fitting for one returned from Guatemala!
Welcome, wee warrioress!  Battle on!
And then, ecoutez!  Welcome the wood thrush,
her deep multilayered melody guiding me back.
Welcome thrush!  Welcome me!
I can’t translate this, I can’t write it.
My eyes dilate, hummers buzz, 

and the chickadee not two feet from me,
cocking and cocking the wee head, 

seeming to want my finger for a perch.
A bluebird, shy as Spring’s first new,
and cardinals, and goldfinch!  A riot of color!
I can’t translate this, I can’t write it!
Along the banks of the river, red bud, 

misnamed in her purple gown,
paints filagrees in the forest canopy, 

here there and everywhere,
suspended in a perfect ballet, sucking my breath away.
The new dogwood, still clinging to green,
not yet ready for the full openness of total white.
I can’t translate, I can’t write.
Pale yellows and greens creep tenderly up the mountain,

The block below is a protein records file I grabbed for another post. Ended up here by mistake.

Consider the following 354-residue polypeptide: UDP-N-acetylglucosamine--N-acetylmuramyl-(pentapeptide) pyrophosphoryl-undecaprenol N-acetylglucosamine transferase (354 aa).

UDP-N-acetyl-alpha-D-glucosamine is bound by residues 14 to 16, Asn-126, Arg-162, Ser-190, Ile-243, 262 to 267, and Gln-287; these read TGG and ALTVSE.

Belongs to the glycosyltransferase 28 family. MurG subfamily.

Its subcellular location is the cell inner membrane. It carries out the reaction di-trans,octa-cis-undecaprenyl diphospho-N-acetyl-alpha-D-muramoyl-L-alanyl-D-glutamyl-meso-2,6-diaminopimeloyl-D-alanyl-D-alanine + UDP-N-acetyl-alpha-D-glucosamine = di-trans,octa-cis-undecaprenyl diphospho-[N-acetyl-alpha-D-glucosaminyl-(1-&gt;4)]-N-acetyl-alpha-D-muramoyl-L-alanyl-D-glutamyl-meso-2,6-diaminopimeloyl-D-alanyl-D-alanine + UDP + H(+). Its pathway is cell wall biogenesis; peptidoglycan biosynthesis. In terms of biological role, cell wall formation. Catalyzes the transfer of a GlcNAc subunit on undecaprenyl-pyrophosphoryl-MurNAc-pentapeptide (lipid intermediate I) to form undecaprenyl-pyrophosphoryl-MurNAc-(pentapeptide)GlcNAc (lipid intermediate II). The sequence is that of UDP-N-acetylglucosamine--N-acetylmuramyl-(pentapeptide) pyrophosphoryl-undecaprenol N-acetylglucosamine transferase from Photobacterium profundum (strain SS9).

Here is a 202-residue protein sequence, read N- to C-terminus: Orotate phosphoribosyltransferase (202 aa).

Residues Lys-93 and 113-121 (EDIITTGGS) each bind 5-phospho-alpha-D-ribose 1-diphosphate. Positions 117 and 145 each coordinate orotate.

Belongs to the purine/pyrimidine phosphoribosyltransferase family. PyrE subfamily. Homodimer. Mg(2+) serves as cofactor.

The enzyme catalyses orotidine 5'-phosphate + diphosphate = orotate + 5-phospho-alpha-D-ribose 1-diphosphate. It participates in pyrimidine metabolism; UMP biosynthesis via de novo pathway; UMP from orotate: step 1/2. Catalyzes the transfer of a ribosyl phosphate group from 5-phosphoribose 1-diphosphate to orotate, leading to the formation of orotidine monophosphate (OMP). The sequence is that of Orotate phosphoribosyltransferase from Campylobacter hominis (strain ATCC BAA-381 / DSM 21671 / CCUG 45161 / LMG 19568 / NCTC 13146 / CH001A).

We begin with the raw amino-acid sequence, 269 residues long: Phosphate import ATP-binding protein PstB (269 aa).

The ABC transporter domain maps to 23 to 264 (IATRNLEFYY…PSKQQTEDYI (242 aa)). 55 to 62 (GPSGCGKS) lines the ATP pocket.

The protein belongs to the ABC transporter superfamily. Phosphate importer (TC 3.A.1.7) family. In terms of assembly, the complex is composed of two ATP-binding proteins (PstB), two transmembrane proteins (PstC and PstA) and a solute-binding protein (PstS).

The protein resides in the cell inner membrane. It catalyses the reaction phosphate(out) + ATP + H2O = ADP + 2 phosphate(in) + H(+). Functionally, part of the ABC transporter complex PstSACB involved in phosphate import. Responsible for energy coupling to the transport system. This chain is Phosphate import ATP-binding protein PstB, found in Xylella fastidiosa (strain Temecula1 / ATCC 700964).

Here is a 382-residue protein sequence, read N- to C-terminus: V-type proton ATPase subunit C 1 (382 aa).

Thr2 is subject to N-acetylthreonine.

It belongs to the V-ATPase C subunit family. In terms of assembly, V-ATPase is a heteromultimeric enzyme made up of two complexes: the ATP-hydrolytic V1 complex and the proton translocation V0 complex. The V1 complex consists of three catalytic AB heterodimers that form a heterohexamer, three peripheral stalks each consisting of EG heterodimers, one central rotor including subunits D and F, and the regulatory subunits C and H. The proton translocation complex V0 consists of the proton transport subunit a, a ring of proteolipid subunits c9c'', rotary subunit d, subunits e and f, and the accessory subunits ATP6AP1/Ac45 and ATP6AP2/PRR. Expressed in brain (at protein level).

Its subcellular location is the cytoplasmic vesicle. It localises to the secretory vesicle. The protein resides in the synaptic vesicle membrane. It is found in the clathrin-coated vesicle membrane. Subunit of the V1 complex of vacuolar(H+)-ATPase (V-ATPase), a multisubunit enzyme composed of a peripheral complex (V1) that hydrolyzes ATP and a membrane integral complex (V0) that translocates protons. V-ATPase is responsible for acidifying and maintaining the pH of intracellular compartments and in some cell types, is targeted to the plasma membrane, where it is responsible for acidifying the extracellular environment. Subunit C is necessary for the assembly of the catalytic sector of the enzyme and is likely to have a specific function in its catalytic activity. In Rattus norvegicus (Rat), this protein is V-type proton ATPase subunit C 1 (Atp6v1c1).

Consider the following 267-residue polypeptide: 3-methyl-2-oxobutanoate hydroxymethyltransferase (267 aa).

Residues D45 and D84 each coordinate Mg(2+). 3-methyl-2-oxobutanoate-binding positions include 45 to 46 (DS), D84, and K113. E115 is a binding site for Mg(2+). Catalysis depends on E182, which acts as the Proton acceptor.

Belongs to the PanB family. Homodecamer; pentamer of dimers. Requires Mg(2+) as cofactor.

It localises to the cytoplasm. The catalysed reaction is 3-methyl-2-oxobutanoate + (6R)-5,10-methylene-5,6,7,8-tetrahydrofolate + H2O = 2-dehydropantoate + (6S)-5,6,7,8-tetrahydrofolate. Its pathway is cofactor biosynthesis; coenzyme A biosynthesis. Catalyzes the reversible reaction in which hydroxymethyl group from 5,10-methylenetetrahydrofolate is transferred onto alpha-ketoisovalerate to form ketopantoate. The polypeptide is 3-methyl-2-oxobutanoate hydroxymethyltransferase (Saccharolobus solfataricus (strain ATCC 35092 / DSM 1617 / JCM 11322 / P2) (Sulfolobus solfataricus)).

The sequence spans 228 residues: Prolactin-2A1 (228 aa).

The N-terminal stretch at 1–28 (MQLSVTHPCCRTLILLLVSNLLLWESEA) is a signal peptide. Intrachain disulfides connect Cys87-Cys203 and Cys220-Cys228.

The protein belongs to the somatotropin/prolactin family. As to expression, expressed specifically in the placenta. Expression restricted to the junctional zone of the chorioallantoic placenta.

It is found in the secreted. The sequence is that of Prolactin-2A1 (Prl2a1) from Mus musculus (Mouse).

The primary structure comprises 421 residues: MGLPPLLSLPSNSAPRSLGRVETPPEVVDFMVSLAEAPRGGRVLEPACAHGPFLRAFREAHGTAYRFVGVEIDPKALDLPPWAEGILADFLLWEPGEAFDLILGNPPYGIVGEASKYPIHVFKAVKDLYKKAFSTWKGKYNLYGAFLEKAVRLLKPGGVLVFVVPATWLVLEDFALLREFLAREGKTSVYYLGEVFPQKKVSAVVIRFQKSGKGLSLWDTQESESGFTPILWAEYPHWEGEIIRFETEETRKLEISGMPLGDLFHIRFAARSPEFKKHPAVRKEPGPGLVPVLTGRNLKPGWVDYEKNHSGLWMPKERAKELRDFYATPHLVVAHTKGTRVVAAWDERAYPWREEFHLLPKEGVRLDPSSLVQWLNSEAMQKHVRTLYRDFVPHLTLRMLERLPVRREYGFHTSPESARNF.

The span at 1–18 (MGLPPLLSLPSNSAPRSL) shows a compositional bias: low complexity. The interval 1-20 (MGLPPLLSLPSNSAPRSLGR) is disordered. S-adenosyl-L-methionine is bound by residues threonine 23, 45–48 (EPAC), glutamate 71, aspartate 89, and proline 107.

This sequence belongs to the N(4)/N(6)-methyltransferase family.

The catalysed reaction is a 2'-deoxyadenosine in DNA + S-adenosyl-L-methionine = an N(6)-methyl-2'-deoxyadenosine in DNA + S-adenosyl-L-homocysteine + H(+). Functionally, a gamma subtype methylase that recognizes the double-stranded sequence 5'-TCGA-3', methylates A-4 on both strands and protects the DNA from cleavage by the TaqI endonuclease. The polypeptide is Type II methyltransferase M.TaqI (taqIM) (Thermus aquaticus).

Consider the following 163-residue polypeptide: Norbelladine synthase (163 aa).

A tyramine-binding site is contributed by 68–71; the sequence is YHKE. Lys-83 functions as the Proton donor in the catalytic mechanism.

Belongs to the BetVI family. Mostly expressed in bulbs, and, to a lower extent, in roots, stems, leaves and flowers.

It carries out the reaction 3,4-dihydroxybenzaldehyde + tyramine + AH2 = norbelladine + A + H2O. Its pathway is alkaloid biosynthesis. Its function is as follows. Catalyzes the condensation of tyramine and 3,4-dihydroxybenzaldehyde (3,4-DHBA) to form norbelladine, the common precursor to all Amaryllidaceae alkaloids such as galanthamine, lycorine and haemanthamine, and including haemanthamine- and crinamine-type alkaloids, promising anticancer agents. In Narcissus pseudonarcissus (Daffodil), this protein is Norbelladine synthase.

a turkey buzzard gliding on the thermal winds.
A great peace relaxes me all along my spine,
up to my tippy-top. 

My eyes dilate, for the everyday of this,
it won’t go away, tomorrow and tomorrow, 

hooray and hooray,
here’s my world come back again, 

this day, this day, this very day.
Annelinde Metzner
April 21, 2005

    I had a wonderful surprise yesterday- in the mail were my brand new copies of "These Trees," a book of photographs by the talented Ruth Rosauer, which includes the above poem and photo, on page 73!
    There are twenty poets represented in the book, and many pages of Ruth's gorgeous photos and commentary, plus identifications of the trees.
     Copies of the book are available at Ruth's website, 
RuthieRosePhotography.com.











Thursday, May 25, 2017

Sara La Kali



Sara in her chapel

Sara la Kali                                                     

On May twenty-fourth, your feast day,
Romani people in Saintes-Maries-de-la-Mer
pilgrimage to be with You, 
dark Daughter, Sara la Kali.
Immersed in the mystery of the candle-lit chapel,
the people come and come and come,
men in black leather, long-haired women,